Bilfinger had been contracted to develop, deliver and operate process control and safety systems for the pipeline as well as supply a gas-fired heating system for the project, the energetyka24.com website reported.
According to the Reuters news agency, Bilfinger has recently notified the United States as well as Nord Stream 2 AG, a subsidiary of Russia’s Gazprom, about its decision, driven by concerns over looming US sanctions targeting companies associated with the project.
The news comes as the United States has moved to slap sanctions on a Russian vessel helping build the Nord Stream 2 pipeline, according to energetyka24.com.
The Russian pipe-laying ship Fortuna arrives in the German port of Wismar earlier this month. Photo: PAP/Jens Büttner/dpa-Zentralbild/dpa
The sanctions were expected to go into effect on Tuesday as part of the Countering America’s Adversaries Through Sanctions Act (CAATSA).
Meanwhile, a spokesman for the US embassy in Berlin told Handelsblatt that Washington would continue to take “all necessary and appropriate steps” to prevent Nord Stream 2, according to Reuters.
Spooked by sanctions
Bilfinger would be yet another company this month to pull out of Nord Stream 2, after Zurich Insurance Group AG, Norway’s Det Norske Veritas Holding AS and Danish engineering firm Ramboll, amid the prospect of a fresh round of US sanctions seeking to penalize companies that provide technical certification and insurance for the controversial project, according to the Bloomberg news agency.
The United States last month urged European allies and private firms to halt work that could help build Nord Stream 2 as it readied new sanctions on the project, according to a report.
The Reuters news agency reported at the end of December that the outgoing administration of President Donald Trump was preparing a fresh round of congressionally mandated sanctions.
The news agency cited Trump administration officials as saying that the move could deal a fatal blow to the Nord Stream 2 project, which is 90 percent complete and led by Russian state gas giant Gazprom.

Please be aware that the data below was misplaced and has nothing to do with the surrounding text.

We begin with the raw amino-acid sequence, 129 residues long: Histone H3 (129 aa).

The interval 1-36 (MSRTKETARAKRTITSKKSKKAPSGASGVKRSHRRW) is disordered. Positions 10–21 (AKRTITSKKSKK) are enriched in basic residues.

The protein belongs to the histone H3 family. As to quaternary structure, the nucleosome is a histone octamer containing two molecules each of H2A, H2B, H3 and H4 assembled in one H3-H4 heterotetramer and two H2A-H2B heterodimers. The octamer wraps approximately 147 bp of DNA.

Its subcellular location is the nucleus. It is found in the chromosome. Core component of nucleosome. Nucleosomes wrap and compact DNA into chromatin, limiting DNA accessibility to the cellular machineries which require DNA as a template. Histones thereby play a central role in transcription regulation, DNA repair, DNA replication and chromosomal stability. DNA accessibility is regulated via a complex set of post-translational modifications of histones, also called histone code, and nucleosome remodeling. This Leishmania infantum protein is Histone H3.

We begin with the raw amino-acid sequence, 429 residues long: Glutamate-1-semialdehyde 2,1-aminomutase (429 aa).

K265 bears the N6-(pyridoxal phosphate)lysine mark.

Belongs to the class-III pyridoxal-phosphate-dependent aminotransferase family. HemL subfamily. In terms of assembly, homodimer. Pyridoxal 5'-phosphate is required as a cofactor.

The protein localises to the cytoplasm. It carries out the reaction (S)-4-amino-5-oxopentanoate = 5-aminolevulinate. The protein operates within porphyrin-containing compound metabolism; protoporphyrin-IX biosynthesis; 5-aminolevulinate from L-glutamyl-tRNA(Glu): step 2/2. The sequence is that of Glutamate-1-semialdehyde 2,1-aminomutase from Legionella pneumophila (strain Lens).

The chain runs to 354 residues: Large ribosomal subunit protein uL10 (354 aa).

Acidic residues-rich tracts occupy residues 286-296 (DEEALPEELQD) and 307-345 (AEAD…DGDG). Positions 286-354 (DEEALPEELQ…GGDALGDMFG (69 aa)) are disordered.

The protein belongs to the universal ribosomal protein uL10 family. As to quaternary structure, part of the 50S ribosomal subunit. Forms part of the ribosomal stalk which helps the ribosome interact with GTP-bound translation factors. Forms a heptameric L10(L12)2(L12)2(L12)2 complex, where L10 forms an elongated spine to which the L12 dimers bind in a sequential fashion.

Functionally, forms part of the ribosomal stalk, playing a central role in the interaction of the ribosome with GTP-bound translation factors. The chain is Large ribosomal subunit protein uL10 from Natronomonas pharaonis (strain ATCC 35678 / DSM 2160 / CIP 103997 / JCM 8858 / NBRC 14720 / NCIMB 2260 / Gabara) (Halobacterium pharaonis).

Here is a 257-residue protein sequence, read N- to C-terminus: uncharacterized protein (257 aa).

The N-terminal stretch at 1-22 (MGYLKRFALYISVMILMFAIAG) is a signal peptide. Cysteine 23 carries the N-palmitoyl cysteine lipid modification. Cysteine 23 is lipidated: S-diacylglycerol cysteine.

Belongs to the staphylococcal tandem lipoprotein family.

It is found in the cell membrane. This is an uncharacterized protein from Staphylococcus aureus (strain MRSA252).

"We've been getting body blow on body blow to this, and now we're in the process of driving a stake through the project['s] heart," one US official said at the time, as quoted by Reuters, while speaking on the condition of anonymity.
The news agency reported that Russia in December resumed work to build the EUR 9.5 billion (USD 11.6 billion) pipeline after a one-year pause due to previous US sanctions.
'Russian malign influence project'
A US State Department official said earlier last month that the United States would continue to use sanctions as a tool against Nord Stream 2, according to a report at the time by energetyka24.com.
“Our sanctions and authorities are working and we will stop this pipeline” from being completed, Christopher Robinson, a deputy assistant secretary in the US State Department’s Europe and Eurasia bureau, said at a virtual conference on December 16.
“Our message is clear that for those who are aiding and abetting this Russian malign influence project, they must get out now or face the consequences,” Robinson told the online conference, which was held by the Atlantic Council, a Washington-based think tank.
During the same conference, US Republican Senator Ted Cruz said he believed that new American sanctions would prevent the completion of the Russia-Germany gas link even as Moscow scrambled to finish the undersea project, energetyka24.com reported last month.
Cruz added that US sanctions targeted "critical vulnerabilities without which the pipeline cannot be completed."
The US Congress in December passed the National Defense Authorization Act (NDAA), which included legislation sanctioning any companies that provide upgrading services for vessels working on the Nord Stream 2 pipeline or that provide insurance and certification services for the project, Radio Free Europe/Radio Liberty reported.
In October, the United States targeted companies “providing services or facilities for upgrades or installation of equipment” for vessels participating in the construction of Nord Stream 2 and companies funding those upgrades and installations.
'New hybrid weapon'
Nord Stream 2, designed to double the capacity of the existing Nord Stream undersea gas pipeline, is expected to send around 55 billion cubic meters of Russian natural gas a year directly to Germany under the Baltic Sea while bypassing the Baltic states, Poland and Ukraine.
US Secretary of State Mike Pompeo said in a media interview in September that the United States was working to build a coalition of countries to stop the Nord Stream 2 gas pipeline from being completed in Europe.
Speaking out on the pipeline in 2019, US President Donald Trump said: “We’re protecting Germany from Russia and Russia is getting billions and billions of dollars from Germany.”
Poland’s minister for European affairs, Konrad Szymański, warned in an opinion piece in September last year that Nord Stream 2, if completed, would make Europe economically dependent on Russia.
Polish Prime Minister Mateusz Morawiecki said in August that the Nord Stream 2 pipeline would allow Russia to buy weapons with European money.
Morawiecki has previously called Nord Stream 2 “a new hybrid weapon” aimed at the European Union and NATO.
US President-elect Joe Biden has been critical of Nord Stream 2 in the past and is unlikely to compromise on the contested project after taking office on Wednesday, according to some Polish experts.
Source: energetyka24.com, Reuters